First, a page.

Quick reference - With the Join dialog open, press F1 to open a quick reference guide in a browser window.

 

Guessing the key field - When we launch the dialog with an original field and when we choose a joined field, the dialog will try to guess what fields we might want to use as key fields and will load those first by default.  If it guesses wrong, we can choose the field we want.   For the original table, the dialog tries to use a field (other than mfd_id) that has a BTREE / BTREENULL index, with a data type preference for numbers, then text, then everything else, and a name preference for field names with id in them, such as ... id or ..._id, then ...id and then everything else. For the joined table, the dialog uses similar logic, but first tries to use a field with the same name as in the original table.

 

Added fields are static - Added fields are static, that is, if data in the joined table changes the fields in the original table that received data in the Join operation from the joined table will not automatically be updated.  We can easily update the table any time we want using a saved update query.  

 

Spatial joins are automatically parallel - Joining data between drawings uses parallel GeomOverlay function variants.  Joins from images to drawings are parallelized through a nested SELECT using THREADS.

 

Why only in the same data source - The Join dialog works only with tables and queries within the same data source to keep the dialog simple and fast.   An important part of keeping the dialog simple is to show only those tables or queries in the pull down list for the joined table that can be used in a join.   Scanning all tables and queries in the same data source is reasonable, but if there are many data sources or many levels of nesting (data sources within data sources) there could be hundreds of thousands, if not millions, of tables and queries within the hierarchy to scan.  For people working in map projects without such elaborate data sources, most of the time what they do will be within the .map project data source so everything works by default.  People who link in data sources can quickly add a simple aliasing query, as illustrated in this topic, to use tables and queries from other data sources.   This method also makes it possible for the same Join dialog to work within other data sources, when aliasing queries refer back either to the .map project data source or to other data sources.

 

Buy and read a Fehily book on SQL - Manifold recommends Chris Fehily's excellent books on SQL.  Chris makes learning SQL really easy.  To encourage Manifold readers to get a Fehily book and to read it, Manifold examples are often integrated with examples in the Fehily SQL books, such as the tables used in this topic.    

 

Example data - To follow along with table examples in this topic, download from the Examples page on the Manifold website the books.mxb project.  That project contains the publishers and titles tables used in examples.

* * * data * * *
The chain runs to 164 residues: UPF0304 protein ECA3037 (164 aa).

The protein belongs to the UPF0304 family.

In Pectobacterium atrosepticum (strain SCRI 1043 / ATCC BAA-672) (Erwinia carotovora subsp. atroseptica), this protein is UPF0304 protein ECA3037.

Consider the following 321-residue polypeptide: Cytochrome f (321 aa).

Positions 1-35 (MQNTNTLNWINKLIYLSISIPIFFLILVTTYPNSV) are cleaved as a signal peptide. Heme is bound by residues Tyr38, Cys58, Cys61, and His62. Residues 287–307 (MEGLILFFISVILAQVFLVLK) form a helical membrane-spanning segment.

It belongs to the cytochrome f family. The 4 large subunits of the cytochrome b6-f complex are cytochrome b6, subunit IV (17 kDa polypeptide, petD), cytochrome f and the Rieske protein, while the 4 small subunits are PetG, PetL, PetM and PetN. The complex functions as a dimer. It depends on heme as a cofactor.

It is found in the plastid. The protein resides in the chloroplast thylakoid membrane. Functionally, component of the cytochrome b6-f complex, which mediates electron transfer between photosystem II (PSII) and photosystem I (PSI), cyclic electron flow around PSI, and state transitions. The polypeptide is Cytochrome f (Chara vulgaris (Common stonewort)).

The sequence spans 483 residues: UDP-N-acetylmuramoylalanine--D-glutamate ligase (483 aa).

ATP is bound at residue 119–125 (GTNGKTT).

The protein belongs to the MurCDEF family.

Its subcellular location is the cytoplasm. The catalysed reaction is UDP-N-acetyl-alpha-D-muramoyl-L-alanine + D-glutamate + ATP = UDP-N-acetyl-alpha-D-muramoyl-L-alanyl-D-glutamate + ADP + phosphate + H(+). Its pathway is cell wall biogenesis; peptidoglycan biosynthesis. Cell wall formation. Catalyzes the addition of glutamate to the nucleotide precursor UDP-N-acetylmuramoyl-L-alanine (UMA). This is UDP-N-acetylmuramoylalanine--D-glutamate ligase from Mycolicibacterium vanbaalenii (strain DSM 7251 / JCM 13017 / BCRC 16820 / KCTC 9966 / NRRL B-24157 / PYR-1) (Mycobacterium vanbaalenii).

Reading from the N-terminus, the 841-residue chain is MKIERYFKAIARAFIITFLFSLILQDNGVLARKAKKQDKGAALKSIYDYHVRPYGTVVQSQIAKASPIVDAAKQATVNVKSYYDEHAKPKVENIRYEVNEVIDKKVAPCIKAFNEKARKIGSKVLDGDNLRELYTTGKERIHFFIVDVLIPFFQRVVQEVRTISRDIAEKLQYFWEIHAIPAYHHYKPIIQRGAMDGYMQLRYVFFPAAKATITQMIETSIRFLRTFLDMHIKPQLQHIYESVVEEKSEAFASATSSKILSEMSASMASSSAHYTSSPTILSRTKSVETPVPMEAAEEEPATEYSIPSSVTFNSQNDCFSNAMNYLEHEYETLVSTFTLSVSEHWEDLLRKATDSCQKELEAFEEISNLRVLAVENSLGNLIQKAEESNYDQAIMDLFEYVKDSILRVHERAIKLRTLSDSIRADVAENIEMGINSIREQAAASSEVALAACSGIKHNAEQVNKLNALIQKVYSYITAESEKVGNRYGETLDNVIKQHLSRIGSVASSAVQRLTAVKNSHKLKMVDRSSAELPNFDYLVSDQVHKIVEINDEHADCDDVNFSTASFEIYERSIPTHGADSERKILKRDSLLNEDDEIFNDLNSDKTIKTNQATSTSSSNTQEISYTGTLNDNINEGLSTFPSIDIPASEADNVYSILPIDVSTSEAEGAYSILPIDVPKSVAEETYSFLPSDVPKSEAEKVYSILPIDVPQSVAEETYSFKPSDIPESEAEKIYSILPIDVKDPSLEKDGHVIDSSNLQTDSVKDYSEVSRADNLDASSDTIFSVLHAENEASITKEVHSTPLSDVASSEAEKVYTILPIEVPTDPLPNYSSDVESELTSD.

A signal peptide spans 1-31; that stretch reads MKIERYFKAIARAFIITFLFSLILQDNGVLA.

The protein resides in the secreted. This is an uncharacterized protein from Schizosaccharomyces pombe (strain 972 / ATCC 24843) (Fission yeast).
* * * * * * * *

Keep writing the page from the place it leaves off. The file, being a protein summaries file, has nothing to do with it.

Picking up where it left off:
Videos

Join Videos

 

Find Percentages of Open Space in ZIP Code Area - Find the percentage of open space in each ZIP code area given a layer of polygons representing ZIP codes and a layer of polygons showing open spaces like parks and green spaces. This video shows how to do that start to finish in a few simple steps, from initial importing of shape files to final results, in just five minutes, with an additional few minutes of explanation what each step does. Works in Manifold Release 9 or using the free Manifold Viewer.

 

See Also

Tables

 

Queries

 

Editing and Combining Data

 

Join

 

Command Window

 

JOIN Statements

 

Editable Results Tables

 

Example: Use Edit - Join to Map a Pandemic - Creating a data source for a CSV web server, we acquire current data on cases and deaths worldwide for the Covid-19 pandemic.  We then use the point and click Edit - Join dialog to rapidly join that data, automatically aggregated as we desire, into a world map for visualization.

 

Example: Create a Map Showing OSM Use by Country - A start-to-finish real life example of map creation that combines various Manifold capabilities, including use of Edit - Join.  Copying a table of numbers from a web site, we create a map that is thematically colored to show usage of OpenStreetMap by country in proportion to the population of that country.

 

Example: Trace Vector Areas from Raster Pixels - This example follows the Trace Vector Areas from Raster Pixels video on the Gallery page.   We use the Trace Areas template in the Transform pane for images to create a drawing with vector areas covering regions of similarly-colored pixels.  Next, we use a simple query to add classification codes from a USGS table of classes to the resulting drawing, using a simple INNER JOIN SQL statement.

 

Example: Import E00 and Rearrange - An intricate example showing how to use Manifold tools to adapt legacy data imported from E00 format into useful, modern form.